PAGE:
The land of Cockayne (“le pays de Cocagne”) is a utopic country of endless plenty and rest, a kind of paradise for the medieval peasant. If you ask a French person where it is, almost half would situate it in the South-West. It might be because of the similarity between the words “Cocagne” and “Gascogne”. Or because of the beautiful and fertile Périgord.
In Périgord noir, around Sarlat, the whole landscape seems willing to provide feasts. Truffles and cèpes grow in the woods that cover the hills. For truffles, you need a pig, or a specially trained dog, to sniff them out and dig them up; but for cèpes, “il n’y a qu’à se baisser”, you only have to bend down. In the valley bottoms are small pastures of russet cows, walnut tree plantations, or corn fields. The corn is used to feed (and force-feed) ducks and geese; foie gras and other duck specialties are on the menu all year round, here.
In the Périgord pourpre “crimson”, in the west of the Dordogne, the land is flatter, and there grow neat rows of vines. Wine bottles are spread the place names Bergerac and Monbazillac across the world. Foie gras and duck, cepes, truffles, walnuts and wine: what more do you need for a banquet? Could Périgord indeed be the land of Cockaigne? Even the houses of yellow limestone, with terracotta roman tiles, look like rustic, well baked loaves of bread.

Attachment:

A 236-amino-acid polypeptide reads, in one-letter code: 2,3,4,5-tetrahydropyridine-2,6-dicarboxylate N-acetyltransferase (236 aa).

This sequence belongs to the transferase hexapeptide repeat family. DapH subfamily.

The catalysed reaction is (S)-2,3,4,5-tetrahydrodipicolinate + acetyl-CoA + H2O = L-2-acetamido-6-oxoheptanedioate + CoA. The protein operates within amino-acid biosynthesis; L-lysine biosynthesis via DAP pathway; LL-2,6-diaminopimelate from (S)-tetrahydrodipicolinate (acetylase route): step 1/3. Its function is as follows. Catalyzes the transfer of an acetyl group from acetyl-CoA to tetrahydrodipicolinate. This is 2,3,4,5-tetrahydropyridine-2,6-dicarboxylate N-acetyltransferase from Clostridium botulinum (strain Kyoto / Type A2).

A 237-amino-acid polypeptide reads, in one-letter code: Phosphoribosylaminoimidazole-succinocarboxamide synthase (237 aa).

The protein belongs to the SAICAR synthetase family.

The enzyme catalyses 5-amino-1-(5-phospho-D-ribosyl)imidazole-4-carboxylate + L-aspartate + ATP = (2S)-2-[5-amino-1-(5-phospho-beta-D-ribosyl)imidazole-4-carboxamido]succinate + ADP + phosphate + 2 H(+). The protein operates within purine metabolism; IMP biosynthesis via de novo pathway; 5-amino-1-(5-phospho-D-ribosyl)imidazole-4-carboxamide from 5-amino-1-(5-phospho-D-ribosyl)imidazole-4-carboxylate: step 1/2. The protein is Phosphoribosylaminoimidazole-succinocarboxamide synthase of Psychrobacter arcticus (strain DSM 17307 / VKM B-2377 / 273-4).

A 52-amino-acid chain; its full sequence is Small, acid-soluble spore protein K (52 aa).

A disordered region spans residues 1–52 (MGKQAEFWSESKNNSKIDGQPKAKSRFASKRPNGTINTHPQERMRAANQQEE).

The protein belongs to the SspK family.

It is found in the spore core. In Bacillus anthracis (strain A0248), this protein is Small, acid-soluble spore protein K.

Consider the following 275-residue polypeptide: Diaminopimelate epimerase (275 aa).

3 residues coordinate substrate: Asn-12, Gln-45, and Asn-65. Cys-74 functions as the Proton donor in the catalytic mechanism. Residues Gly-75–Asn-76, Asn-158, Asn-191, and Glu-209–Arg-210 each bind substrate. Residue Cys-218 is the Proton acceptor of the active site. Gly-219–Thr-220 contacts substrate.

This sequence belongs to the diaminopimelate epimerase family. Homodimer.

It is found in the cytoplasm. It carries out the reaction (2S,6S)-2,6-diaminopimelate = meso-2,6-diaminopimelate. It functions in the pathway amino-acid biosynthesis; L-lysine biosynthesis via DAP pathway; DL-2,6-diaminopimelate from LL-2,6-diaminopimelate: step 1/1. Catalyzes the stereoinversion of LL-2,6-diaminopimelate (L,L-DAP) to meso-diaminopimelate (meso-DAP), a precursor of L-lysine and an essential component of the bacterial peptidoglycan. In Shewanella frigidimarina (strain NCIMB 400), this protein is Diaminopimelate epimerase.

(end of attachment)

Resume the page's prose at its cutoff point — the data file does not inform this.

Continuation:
La Roque-Gageac is officially the “favourite village of the French”. Its site is remarkable; the village is a narrow strip squeezed between a huge cliff and one of the meanders of the powerful river Dordogne. On the surface, it is not an obvious place to settle; every winter the lowest row of houses is flooded; and as recently as 1957, rock falls claimed lives.
The village developed in the Middles Ages as a trading point and as the country residence of the bishop of Sarlat, further upriver. At a time of constant warring and invasions, the cliff was a natural fortification.
The 14th church with its thackstone roof is impossibly picturesque. The rest of the village is incredibly harmonious and elegant, too. The golden houses and their steep tile roofs, reflected in the water, are framed by the cliff and the woods. Many come to enjoy the harmony of style and colours of the village and the breath-taking scenery that surrounds it. The lower street is bustling with a brisk trade, and up to five thousand canoes and kayaks a day go past on the river.
As I walked up the narrow lanes and stairs to see the houses that cling onto the cliff, I had another surprise. The heat radiated from the cliff creates a microclimate. As well as the expected geraniums and oleanders, the gardens of this oh-so-typical French village are filled with bamboos, banana trees and palm trees.
I don’t know if it is the land of Cockaigne, but it for sure is a special place.